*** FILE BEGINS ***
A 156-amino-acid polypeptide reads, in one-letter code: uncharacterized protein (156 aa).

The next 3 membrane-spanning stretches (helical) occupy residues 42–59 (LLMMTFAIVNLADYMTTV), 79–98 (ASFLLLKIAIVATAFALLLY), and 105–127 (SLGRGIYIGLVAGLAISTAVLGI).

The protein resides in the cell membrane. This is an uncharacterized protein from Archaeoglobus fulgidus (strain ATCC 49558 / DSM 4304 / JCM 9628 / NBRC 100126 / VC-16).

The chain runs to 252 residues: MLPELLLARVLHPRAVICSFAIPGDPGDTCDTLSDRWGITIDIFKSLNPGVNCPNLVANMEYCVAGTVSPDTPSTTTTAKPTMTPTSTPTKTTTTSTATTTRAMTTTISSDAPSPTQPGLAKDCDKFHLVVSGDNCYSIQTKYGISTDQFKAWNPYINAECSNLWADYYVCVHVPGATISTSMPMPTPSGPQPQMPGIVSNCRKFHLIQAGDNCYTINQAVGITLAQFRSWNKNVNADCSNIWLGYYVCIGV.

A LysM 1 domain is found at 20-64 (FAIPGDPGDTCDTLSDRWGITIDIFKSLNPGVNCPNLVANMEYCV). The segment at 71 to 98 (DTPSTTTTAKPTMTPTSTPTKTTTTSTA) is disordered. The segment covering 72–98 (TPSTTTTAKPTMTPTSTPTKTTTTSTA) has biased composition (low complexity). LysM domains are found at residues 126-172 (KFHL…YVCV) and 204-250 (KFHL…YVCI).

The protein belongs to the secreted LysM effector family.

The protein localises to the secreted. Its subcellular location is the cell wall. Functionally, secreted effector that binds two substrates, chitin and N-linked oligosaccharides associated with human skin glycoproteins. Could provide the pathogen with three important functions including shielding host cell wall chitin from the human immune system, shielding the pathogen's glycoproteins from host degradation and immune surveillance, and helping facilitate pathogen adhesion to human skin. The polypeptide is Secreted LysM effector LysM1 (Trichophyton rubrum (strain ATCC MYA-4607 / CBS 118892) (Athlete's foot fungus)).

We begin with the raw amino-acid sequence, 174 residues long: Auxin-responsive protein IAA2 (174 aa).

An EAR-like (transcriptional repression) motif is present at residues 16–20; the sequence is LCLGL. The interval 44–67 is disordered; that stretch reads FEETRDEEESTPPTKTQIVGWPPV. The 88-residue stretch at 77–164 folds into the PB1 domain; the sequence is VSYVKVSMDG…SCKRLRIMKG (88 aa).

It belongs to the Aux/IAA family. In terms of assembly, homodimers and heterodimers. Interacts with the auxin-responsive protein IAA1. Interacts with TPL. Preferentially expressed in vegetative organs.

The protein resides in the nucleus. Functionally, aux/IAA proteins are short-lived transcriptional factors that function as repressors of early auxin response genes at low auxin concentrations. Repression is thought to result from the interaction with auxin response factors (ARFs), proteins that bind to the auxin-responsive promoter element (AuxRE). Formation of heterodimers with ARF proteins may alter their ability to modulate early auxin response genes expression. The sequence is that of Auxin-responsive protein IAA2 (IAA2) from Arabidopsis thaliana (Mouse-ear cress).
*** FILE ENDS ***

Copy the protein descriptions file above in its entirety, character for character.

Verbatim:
A 156-amino-acid polypeptide reads, in one-letter code: uncharacterized protein (156 aa).

The next 3 membrane-spanning stretches (helical) occupy residues 42–59 (LLMMTFAIVNLADYMTTV), 79–98 (ASFLLLKIAIVATAFALLLY), and 105–127 (SLGRGIYIGLVAGLAISTAVLGI).

The protein resides in the cell membrane. This is an uncharacterized protein from Archaeoglobus fulgidus (strain ATCC 49558 / DSM 4304 / JCM 9628 / NBRC 100126 / VC-16).

The chain runs to 252 residues: MLPELLLARVLHPRAVICSFAIPGDPGDTCDTLSDRWGITIDIFKSLNPGVNCPNLVANMEYCVAGTVSPDTPSTTTTAKPTMTPTSTPTKTTTTSTATTTRAMTTTISSDAPSPTQPGLAKDCDKFHLVVSGDNCYSIQTKYGISTDQFKAWNPYINAECSNLWADYYVCVHVPGATISTSMPMPTPSGPQPQMPGIVSNCRKFHLIQAGDNCYTINQAVGITLAQFRSWNKNVNADCSNIWLGYYVCIGV.

A LysM 1 domain is found at 20-64 (FAIPGDPGDTCDTLSDRWGITIDIFKSLNPGVNCPNLVANMEYCV). The segment at 71 to 98 (DTPSTTTTAKPTMTPTSTPTKTTTTSTA) is disordered. The segment covering 72–98 (TPSTTTTAKPTMTPTSTPTKTTTTSTA) has biased composition (low complexity). LysM domains are found at residues 126-172 (KFHL…YVCV) and 204-250 (KFHL…YVCI).

The protein belongs to the secreted LysM effector family.

The protein localises to the secreted. Its subcellular location is the cell wall. Functionally, secreted effector that binds two substrates, chitin and N-linked oligosaccharides associated with human skin glycoproteins. Could provide the pathogen with three important functions including shielding host cell wall chitin from the human immune system, shielding the pathogen's glycoproteins from host degradation and immune surveillance, and helping facilitate pathogen adhesion to human skin. The polypeptide is Secreted LysM effector LysM1 (Trichophyton rubrum (strain ATCC MYA-4607 / CBS 118892) (Athlete's foot fungus)).

We begin with the raw amino-acid sequence, 174 residues long: Auxin-responsive protein IAA2 (174 aa).

An EAR-like (transcriptional repression) motif is present at residues 16–20; the sequence is LCLGL. The interval 44–67 is disordered; that stretch reads FEETRDEEESTPPTKTQIVGWPPV. The 88-residue stretch at 77–164 folds into the PB1 domain; the sequence is VSYVKVSMDG…SCKRLRIMKG (88 aa).

It belongs to the Aux/IAA family. In terms of assembly, homodimers and heterodimers. Interacts with the auxin-responsive protein IAA1. Interacts with TPL. Preferentially expressed in vegetative organs.

The protein resides in the nucleus. Functionally, aux/IAA proteins are short-lived transcriptional factors that function as repressors of early auxin response genes at low auxin concentrations. Repression is thought to result from the interaction with auxin response factors (ARFs), proteins that bind to the auxin-responsive promoter element (AuxRE). Formation of heterodimers with ARF proteins may alter their ability to modulate early auxin response genes expression. The sequence is that of Auxin-responsive protein IAA2 (IAA2) from Arabidopsis thaliana (Mouse-ear cress).